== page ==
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On vacation

On vacation, I…


I'm very grateful for clients that I can help from wherever I have a bit of occasional internet connectivity.

Bought a cool domain but just redirected it to some other domain for now

'nuff said

Submitted some talks to Cascadia.js

Though it looks like I wasn't the only one. The conference is in conjunction with a CouchDB conference too, so maybe I should keep submitting proposals!

Got "wristmap" mostly working

wristmap showing a B&W map of Richland on the Pebble wristwatch

My "Hello World" app for my Pebble watch is called wristmap and it pretty much just shows a map of where you are thanks to Stamen's Toner tileset. You can zoom with the buttons and that's about it for now. Something small I should be able to ship, though.

Also contributed some patches to a libpebble fork that's helping me test httpebble usage via my Mac (instead of my Nexus 7) during development.

patches to libpebble

I suspect in practice there's some optimization that will be needed before deploying this. Right now the watch has to make about 50 HTTP requests per screen refresh which Isn't Ideal™. I've been studying Huffman coding and might like to try my hand at an implementation ;-)

Continued progress on Microstates

…specifically, I'm starting to see signs of life with the node.js module I'm putting together to wrap the Raspberry Pi RF24 library.

Didn't forget Fermata

I have an http client named Fermata that I use all the time but haven't urgently needed to improve much lately. Finally found a bit of time to think through the design of some lingering "nice-to-haves" before calling it a stable 1.0 release.

Fed the fish

Prototype fish feeder in place (photo by Hjon)

Before we left, by which I mean still going at it about 10 minutes "before we left", I was testing sketches and flashing firmware and forwarding ports so that I could start using my greenhouse controller remotely. Thanks to some coding on the road a willing mechanical engineer friend back in town, we were able to re-connect the parts in place, find RF reception and FEED THE FISH from a thousand miles a way. Yay internet!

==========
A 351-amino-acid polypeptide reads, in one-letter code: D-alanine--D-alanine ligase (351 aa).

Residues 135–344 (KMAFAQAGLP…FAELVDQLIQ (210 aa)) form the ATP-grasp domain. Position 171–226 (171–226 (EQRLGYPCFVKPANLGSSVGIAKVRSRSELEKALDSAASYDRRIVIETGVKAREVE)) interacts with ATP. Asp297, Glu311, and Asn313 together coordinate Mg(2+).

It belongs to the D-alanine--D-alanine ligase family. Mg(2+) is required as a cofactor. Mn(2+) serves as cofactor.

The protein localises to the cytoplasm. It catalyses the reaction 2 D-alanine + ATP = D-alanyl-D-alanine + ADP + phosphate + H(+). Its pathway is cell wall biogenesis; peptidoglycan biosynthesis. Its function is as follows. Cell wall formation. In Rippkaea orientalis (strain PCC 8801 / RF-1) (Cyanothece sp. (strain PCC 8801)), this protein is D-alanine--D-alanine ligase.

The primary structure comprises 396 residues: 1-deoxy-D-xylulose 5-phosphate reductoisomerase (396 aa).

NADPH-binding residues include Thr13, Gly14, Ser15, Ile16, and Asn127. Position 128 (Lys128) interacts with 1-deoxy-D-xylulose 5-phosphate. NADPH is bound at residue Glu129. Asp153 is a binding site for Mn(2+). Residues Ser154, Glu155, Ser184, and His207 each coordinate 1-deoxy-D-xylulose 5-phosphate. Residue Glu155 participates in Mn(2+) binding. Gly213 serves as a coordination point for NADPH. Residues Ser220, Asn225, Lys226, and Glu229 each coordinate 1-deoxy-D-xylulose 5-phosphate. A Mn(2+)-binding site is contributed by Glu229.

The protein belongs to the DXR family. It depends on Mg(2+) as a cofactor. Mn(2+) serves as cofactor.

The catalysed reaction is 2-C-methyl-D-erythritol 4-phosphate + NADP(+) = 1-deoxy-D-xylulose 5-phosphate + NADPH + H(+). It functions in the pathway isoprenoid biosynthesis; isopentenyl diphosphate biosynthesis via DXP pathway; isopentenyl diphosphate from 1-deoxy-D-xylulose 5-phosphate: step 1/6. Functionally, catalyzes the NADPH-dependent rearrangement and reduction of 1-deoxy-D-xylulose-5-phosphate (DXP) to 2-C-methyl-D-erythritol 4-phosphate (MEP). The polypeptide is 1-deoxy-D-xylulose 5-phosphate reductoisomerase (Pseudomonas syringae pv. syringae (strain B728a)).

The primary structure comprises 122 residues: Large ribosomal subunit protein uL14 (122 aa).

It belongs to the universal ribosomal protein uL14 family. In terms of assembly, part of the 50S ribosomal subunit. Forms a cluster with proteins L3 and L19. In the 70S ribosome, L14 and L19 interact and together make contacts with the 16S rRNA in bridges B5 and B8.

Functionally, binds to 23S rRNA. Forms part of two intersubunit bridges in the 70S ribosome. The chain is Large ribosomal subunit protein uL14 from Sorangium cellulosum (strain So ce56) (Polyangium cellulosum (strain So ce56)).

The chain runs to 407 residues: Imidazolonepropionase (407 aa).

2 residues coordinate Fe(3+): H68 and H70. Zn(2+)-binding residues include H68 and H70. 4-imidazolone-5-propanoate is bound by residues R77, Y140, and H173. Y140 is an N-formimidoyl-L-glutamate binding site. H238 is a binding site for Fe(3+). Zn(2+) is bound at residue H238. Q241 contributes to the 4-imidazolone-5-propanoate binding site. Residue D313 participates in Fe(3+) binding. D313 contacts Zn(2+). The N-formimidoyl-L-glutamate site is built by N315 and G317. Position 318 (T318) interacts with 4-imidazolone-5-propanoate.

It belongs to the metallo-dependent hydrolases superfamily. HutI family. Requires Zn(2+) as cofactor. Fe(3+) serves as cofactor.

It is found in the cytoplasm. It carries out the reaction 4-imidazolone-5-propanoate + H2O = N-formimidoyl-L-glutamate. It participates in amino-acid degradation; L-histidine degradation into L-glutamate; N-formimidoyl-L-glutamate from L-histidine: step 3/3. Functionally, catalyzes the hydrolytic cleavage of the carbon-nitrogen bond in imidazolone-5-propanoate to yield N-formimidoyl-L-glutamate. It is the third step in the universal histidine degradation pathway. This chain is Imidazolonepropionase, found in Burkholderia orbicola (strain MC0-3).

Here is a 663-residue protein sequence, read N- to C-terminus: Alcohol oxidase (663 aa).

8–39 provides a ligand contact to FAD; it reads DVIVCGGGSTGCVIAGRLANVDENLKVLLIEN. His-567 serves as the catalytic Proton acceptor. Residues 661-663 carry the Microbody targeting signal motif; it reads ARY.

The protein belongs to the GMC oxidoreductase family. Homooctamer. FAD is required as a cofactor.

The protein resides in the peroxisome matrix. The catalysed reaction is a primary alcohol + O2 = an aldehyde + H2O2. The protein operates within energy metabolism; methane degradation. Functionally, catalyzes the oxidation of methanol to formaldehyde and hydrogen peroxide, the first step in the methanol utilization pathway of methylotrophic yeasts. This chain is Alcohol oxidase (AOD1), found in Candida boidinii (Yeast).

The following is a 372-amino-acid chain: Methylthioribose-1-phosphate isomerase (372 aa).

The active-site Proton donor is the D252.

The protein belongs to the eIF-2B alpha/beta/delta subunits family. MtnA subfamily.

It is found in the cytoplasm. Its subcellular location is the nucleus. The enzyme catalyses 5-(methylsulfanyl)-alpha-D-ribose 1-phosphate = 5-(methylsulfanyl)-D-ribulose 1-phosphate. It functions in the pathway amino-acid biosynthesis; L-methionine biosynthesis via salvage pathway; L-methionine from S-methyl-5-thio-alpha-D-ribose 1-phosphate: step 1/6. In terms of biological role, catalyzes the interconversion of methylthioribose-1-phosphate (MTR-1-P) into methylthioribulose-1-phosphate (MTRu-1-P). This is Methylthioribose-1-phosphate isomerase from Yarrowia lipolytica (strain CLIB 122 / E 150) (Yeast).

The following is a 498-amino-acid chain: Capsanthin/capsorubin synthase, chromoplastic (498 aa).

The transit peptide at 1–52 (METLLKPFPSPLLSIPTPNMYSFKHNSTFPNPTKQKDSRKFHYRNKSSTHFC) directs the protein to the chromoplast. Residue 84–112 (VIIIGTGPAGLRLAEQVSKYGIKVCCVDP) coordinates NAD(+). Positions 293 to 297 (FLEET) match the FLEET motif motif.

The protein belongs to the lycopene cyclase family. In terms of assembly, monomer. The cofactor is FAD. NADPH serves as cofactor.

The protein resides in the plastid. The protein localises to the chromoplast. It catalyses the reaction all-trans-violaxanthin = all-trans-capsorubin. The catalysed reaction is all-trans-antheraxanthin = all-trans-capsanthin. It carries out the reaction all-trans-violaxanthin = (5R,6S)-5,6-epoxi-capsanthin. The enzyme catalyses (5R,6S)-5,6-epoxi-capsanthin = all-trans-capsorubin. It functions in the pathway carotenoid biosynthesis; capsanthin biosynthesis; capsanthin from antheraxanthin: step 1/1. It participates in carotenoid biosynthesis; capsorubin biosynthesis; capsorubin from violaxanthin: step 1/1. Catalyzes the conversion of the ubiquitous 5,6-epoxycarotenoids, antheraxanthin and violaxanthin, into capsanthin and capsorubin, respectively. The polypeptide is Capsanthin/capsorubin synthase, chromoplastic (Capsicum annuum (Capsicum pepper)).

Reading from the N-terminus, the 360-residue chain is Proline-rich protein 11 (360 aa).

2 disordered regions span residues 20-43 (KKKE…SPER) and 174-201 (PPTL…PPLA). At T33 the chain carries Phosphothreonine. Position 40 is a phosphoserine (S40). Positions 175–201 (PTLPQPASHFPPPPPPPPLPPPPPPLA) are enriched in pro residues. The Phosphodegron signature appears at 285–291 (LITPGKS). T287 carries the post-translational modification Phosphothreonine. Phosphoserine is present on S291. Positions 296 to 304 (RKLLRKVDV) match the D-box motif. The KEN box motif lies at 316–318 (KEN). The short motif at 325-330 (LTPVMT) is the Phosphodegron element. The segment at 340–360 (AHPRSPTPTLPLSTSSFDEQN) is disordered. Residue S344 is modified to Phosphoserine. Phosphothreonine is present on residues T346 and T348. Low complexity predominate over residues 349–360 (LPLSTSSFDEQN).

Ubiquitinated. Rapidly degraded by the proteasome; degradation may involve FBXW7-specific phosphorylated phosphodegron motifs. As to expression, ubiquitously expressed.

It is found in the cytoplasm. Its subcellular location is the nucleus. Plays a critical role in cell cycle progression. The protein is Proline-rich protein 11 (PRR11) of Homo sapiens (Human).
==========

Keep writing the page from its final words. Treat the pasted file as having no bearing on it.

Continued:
I got a lot of time in with both immediate and extended family too — whoohoo! In case you were wondering.


Status update

It's been hard work to work hard lately; my timesheet says I still haven't done as much of it as I should have. Freelancing ain't free.

Room to Think

Room to Think's coworking space is now closed, and the formal organization is dissolving. We hadn't found enough demand for full time membership, and the time and energy available for solving our sustainability problem had run out. I spent most of June overthinking the situation, talking with each of the members, helping figure out plans, etc.

The Meetup group is still going strong though, and I'm in a good new [although not to me!] office with several of the same friends I had at the coworking space.

Dust starting to settle in my new office

D3.js book

I quit the book project towards the end of June. I expected it would take a significant amount of time, but I didn't account for just how. Staying up late working on the book was mentally and even emotionally draining, and in conjunction with the Room to Think happenings pretty much destroyed my ability to get paid work done during the day. Still sad to not have my name in print on a topic like D3, but I've been making too many other investments this year and could not afford this one.

I'd written the first third of the first three chapters, let it rest/rot for a month while worrying about more pressing concerns, and am now starting to consider the best way to share something useful out of that effort.


Have been delayed by at least two months, especially the ones that were already several years behind. Expect further delays until I am independently wealthy or irreparably destitute or get settled into some semblance of a productive daily/weekly routine which doesn't include book deadlines.


Is a blessing. The kids have been growing, the garden/fish/list-of-exciting-household-projects has been growing, I have been growing. To what end I don't know, but here's to the flow.


Sandboxing JavaScript in the browser

I don't always run untrusted code in my webpages, but when I do, I prefer it to be sandboxed.